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My Cranberry Sauce Was A Hit!

I hope everyone in the states had a lovely Thanksgiving! Are you still in a food coma? Or are you fighting fellow shoppers over Black Friday deals? Did you have leftover pie for breakfast?

Good spread! Our dinner was full of color, and it was as tasty as it was bright! Our family is small, so it was just my mom, dad, and I (and Missy – who enjoyed a “Frosty Paws” doggie ice cream!) for our Thanksgiving meal. We had the traditional turkey, which my dad cooked to perfection, along with all NEW sides that we made for the first time this year.

Including…my Cranberry Sauce! I found a recipe for a homemade cranberry sauce that did not include “sugar” on it’s ingredients list.

I’m sorry if you are a fan of Ocean Spray Jellied Cranberry Sauce, but that dense goo in a can is hardly the sort of condiment I want to put on my beautifully cooked turkey meat. To me, it is a strange texture with loads of refined sugars and a barely palatable after-taste.

My mom has always had an aversion to cranberry sauce, but she had only been exposed to the aforementioned canned variety and was pleasantly surprised by the fresh, homemade batch I made bright and early yesterday morning.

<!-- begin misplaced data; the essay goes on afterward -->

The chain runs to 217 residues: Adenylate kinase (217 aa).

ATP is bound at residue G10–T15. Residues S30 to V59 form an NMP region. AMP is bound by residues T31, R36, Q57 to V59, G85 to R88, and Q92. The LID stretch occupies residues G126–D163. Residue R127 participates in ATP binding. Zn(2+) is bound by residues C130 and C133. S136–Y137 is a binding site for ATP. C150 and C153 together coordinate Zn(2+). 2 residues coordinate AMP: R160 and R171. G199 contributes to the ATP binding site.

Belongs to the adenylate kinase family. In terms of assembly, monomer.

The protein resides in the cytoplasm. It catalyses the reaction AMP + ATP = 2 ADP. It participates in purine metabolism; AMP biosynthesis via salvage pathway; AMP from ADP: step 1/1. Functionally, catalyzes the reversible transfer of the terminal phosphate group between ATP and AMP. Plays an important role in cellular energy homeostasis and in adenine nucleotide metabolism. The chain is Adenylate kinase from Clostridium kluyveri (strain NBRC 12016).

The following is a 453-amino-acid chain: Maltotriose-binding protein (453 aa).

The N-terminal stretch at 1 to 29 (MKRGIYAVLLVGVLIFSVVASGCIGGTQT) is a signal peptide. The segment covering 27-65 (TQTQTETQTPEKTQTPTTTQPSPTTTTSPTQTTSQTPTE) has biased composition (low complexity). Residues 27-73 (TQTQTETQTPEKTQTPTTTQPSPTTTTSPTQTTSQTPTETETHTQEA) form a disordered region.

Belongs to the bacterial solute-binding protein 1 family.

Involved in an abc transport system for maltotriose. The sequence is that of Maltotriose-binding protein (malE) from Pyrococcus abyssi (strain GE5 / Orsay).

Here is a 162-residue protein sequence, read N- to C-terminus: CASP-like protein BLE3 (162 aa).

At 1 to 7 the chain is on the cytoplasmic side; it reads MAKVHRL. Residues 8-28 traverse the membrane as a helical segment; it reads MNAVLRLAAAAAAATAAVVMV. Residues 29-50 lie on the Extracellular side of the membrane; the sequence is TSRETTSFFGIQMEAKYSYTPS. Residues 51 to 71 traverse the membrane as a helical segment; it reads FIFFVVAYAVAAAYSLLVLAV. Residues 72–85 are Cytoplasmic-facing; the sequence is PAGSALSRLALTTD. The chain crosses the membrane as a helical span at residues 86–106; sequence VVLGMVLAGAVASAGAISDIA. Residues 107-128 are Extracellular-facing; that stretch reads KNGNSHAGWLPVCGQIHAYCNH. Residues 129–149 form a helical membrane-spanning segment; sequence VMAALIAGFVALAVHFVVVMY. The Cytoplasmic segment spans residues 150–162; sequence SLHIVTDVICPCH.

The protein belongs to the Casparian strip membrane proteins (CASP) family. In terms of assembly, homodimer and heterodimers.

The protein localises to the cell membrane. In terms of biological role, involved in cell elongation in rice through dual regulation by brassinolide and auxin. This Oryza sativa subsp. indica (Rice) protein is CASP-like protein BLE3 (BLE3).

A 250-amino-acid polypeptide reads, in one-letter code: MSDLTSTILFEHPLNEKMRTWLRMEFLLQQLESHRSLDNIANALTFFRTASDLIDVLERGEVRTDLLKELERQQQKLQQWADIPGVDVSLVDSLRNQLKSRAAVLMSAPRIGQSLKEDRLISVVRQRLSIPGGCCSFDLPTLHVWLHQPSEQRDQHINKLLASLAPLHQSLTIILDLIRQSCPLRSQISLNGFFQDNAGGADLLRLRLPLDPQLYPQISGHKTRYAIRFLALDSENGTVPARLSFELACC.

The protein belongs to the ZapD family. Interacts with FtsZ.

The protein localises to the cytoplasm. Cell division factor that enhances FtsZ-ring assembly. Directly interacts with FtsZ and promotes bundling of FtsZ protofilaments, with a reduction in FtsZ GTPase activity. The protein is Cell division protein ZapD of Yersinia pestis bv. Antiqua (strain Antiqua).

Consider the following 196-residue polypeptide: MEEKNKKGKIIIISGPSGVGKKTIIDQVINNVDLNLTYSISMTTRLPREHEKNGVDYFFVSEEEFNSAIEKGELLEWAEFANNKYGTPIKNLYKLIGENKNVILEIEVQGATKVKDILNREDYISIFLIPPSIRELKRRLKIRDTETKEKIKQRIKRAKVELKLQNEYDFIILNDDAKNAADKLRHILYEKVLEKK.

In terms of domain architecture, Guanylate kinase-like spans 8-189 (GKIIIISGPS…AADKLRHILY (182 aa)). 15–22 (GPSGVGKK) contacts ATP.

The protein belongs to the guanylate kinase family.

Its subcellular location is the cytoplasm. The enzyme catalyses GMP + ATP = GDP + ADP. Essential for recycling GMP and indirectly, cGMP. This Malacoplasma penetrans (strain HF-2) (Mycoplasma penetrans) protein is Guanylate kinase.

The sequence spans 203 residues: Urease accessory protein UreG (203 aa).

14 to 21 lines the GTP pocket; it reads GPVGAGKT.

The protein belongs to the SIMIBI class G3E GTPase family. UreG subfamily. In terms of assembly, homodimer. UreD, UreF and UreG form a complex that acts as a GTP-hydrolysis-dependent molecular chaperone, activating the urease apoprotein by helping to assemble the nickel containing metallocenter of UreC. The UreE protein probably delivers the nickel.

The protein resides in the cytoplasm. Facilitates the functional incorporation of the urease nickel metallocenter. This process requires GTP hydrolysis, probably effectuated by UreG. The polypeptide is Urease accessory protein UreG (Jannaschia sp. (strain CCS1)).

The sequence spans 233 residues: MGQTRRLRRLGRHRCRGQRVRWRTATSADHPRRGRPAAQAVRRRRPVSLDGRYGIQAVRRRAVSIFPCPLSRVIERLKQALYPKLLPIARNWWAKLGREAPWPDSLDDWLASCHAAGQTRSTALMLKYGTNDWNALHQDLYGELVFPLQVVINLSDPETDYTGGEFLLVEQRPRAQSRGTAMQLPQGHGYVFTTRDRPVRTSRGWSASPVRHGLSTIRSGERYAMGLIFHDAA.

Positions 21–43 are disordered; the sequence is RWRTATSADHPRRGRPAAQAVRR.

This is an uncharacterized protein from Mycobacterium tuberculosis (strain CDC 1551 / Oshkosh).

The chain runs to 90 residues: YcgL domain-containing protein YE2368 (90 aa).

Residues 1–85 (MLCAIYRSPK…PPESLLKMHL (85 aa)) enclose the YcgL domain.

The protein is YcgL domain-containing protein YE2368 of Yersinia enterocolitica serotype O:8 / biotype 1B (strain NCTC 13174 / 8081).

Low-Sugar Cranberry Sauce:

  • 1 (12 oz) package of whole cranberries
  • 1/4 cup applesauce
  • 1/4 cup crushed pineapple + 1/4 cup pineapple juice
  • 1/4 cup water
  • 1 tsp ground ginger
  • 3 Tbs Honey or Agave Necter

1.) Wash and rinse cranberries; combine cranberries, applesauce, pineapple and pineapple juice, and water in a medium saucepan. Bring to a boil.

2.) Allow cranberry mixture to simmer, stirring constantly, for 10-15 minutes while the cranberries explode (Yes, EXPLODE. You will hear them pop and sizzle while they burst open and thicken up. Fun!)

3.) Add in ginger and honey; allow to simmer over medium heat for another 10-15 minutes until it thickens into a crimson sauce.

4.) Refrigerate for at least 4 hours before serving.

Another motivating factor to make your own cranberry sauce: it contains nearly 1/2 of the calories and sugar of the canned jellied kind. One quarter cup of this homemade sauce is 65 calories, 10 grams of sugar, and 1.5 grams of fiber.

*Canned jellied sauces are 110 calories per 1/4 cup with 21 grams of sugar (most of which come from refined cane sugar) and only .5 grams of fiber. Little adjustments really count!

Later I will have to share our stuffing recipe. (There’s bacon…)

In a few minutes, I will be heading out for a loooong hike with my family. We’ll be making some turkey-cranberry sandwiches for dinner when we get back! (And we can’t let that pumpkin pie go to waste ;) ) What do you do with your leftovers?

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